It’s lunch time in the crowded cafeteria at Marcy Open School in Minneapolis. Kenisha pulls a snap pea from her pocket and covertly, proudly, shows it to her hungry friends, “Look what I still have.” Enviously admiring the small pod as if it were the newest candy, the other girls remember the sweet crunch from their food adventure of the morning. But Kenisha is not sharing, not this time.

Under the guidance of a Midwest Food Connection educator, all first graders had tasted a snap pea that morning, the whole pod sans leafy end. That had been the simple memorable climax to an hour in which every child had gotten their hands dirty and wet starting vegetables seeds. They had filled a cup with soil, moistened it with a spray bottle, and chosen either snap peas, cucumbers, kale, or beans.

It was the beginning of one more culinary adventure. All these years later, dirt, seeds, and flavors from the garden are as fascinating to first graders as they were in 1996.

For 20 years we have been making these adventures happen. Children have learned to love new flavors, to cut, mix and cook savory dishes, and to pick fresh veggies from the garden, and take seedlings home for summer harvest. Midwest Food Connection (MFC) has sent dynamic and skilled teachers into elementary classroom almost every day of the school year, and children have responded with joy, enthusiasm, and an eagerness for more.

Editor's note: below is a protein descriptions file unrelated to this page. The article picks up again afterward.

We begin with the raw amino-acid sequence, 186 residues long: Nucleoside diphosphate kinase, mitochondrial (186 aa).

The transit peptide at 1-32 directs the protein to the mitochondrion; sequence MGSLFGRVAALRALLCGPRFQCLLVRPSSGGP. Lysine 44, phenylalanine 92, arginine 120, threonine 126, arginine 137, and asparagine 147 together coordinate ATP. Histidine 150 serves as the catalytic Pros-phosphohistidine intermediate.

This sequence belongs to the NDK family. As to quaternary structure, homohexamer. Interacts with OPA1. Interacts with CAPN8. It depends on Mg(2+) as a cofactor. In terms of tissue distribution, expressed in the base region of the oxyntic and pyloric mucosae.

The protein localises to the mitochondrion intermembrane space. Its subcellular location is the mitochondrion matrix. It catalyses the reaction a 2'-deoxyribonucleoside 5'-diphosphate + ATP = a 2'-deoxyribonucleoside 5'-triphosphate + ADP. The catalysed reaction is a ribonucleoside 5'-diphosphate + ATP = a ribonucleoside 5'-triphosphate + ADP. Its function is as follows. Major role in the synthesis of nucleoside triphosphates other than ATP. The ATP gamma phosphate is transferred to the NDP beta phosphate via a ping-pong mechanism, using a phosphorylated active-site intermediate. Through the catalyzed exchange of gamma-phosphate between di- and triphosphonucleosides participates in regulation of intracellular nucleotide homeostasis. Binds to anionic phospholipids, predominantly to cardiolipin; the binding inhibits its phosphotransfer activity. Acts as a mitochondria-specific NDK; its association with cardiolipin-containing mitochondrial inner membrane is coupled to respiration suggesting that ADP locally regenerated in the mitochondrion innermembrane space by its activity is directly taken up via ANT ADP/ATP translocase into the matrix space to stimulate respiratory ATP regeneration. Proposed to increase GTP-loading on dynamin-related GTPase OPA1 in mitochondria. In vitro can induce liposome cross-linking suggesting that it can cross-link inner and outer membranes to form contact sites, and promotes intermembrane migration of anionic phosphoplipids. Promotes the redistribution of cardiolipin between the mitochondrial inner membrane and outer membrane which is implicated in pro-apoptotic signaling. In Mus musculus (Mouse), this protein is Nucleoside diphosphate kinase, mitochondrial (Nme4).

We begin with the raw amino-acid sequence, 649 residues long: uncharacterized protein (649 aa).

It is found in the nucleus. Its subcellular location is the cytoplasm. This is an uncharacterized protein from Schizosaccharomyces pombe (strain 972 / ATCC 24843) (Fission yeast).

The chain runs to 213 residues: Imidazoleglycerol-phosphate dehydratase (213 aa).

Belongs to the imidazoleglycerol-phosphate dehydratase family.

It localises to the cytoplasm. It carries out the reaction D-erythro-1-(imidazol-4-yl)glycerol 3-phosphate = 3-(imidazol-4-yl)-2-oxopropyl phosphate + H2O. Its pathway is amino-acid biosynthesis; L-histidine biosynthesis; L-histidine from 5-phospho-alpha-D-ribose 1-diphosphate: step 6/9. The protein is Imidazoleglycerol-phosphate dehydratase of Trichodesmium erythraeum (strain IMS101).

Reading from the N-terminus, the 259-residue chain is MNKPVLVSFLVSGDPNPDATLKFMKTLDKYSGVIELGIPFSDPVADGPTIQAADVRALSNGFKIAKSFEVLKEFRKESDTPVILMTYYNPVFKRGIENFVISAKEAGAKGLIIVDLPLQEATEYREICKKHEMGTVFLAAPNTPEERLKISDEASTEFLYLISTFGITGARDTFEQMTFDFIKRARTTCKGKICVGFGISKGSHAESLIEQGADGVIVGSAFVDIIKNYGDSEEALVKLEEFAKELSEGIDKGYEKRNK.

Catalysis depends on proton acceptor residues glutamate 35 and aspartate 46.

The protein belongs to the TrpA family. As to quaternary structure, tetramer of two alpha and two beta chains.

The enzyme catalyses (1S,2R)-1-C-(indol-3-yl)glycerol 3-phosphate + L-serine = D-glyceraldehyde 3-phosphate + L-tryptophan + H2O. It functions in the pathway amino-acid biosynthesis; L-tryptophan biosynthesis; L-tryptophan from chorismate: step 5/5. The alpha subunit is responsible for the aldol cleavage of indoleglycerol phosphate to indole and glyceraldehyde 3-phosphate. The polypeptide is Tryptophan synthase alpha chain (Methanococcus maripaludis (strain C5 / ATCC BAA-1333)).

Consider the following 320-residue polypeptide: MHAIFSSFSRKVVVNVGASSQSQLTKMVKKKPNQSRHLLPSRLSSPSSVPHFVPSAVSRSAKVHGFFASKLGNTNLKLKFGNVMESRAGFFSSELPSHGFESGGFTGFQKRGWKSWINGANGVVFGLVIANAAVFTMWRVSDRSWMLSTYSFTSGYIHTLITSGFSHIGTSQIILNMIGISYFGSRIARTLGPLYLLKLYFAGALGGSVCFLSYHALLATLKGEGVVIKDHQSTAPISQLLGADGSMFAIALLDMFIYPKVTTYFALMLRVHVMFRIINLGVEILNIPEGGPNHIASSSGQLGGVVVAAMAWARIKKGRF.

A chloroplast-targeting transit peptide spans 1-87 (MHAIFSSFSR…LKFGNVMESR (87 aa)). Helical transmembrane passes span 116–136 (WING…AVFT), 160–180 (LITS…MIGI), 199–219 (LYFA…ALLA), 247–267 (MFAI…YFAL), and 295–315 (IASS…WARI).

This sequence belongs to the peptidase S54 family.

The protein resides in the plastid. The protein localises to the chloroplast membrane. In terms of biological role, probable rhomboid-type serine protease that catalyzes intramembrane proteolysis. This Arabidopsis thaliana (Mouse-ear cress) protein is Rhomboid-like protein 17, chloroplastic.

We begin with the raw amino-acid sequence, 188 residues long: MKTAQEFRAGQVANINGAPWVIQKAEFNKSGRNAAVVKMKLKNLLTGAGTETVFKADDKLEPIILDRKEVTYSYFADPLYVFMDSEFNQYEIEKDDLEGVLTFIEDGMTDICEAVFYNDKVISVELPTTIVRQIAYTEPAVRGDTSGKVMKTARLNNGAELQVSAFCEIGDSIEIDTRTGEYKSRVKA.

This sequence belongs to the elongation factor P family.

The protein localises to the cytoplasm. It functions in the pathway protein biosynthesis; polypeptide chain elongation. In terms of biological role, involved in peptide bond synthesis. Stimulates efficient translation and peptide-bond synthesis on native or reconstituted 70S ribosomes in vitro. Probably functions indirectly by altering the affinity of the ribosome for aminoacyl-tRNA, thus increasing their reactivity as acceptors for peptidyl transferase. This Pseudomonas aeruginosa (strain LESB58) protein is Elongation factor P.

Recently, also at Marcy School in Minneapolis, an eighth grader was assisting in a kindergarten class I was teaching. “I remember when you had us taste purple cabbage,” she fondly remembered, “it’s been one of my favorite vegetables ever since.” A mother stopped me in the produce section of the Wedge in the summer with her teenage daughter. Shyly she thanked me for the years of visits to her elementary classrooms, while her mother praised MFC’s lessons for changing their eating in the home.

Two students whose lives we know to have touched. We teach over 7,000 children every year, and since 1996, it has likely been 100,000. Surely not all of them have changed their ways or remembered a favorite vegetable, but we have learned that an exciting, well-presented lesson that engages all senses of a student, as well as the heart, has a lasting effect. The classroom teachers, who keep inviting us back to their schools, have seen this as well.

“This is by far the most rewarding educational experience my students have been involved with this year.”

“I loved how applicable all the material is to students’ home life. The skills taught are life skills and so valuable for students to know in order to make better life choices.”

We have much to celebrate this year, and we hope you will join us. Do you or your children have experiences with MFC that we can share? We are looking for adults who had our lessons in the 90’s. Back in those days, our most popular lesson was called Purple Vegetables. It featured Mike the Purple-topped Turnip, who went on a search for other vegetables of his color, and solved riddles in order to find them. Students then tasted a freshly cooked stew of rutabaga, red cabbage, and purple kale. Does anyone remember that one?

Perhaps we should bring the lesson back in honor of our 20th! Kenisha would not be able to sneak the stew into the lunchroom, but her friends would definitely be talking about it!

Write us at [email protected] with your memories!

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Ginger Pearson helps students at L. Harriet Lower School, in Minneapolis, start seedlings.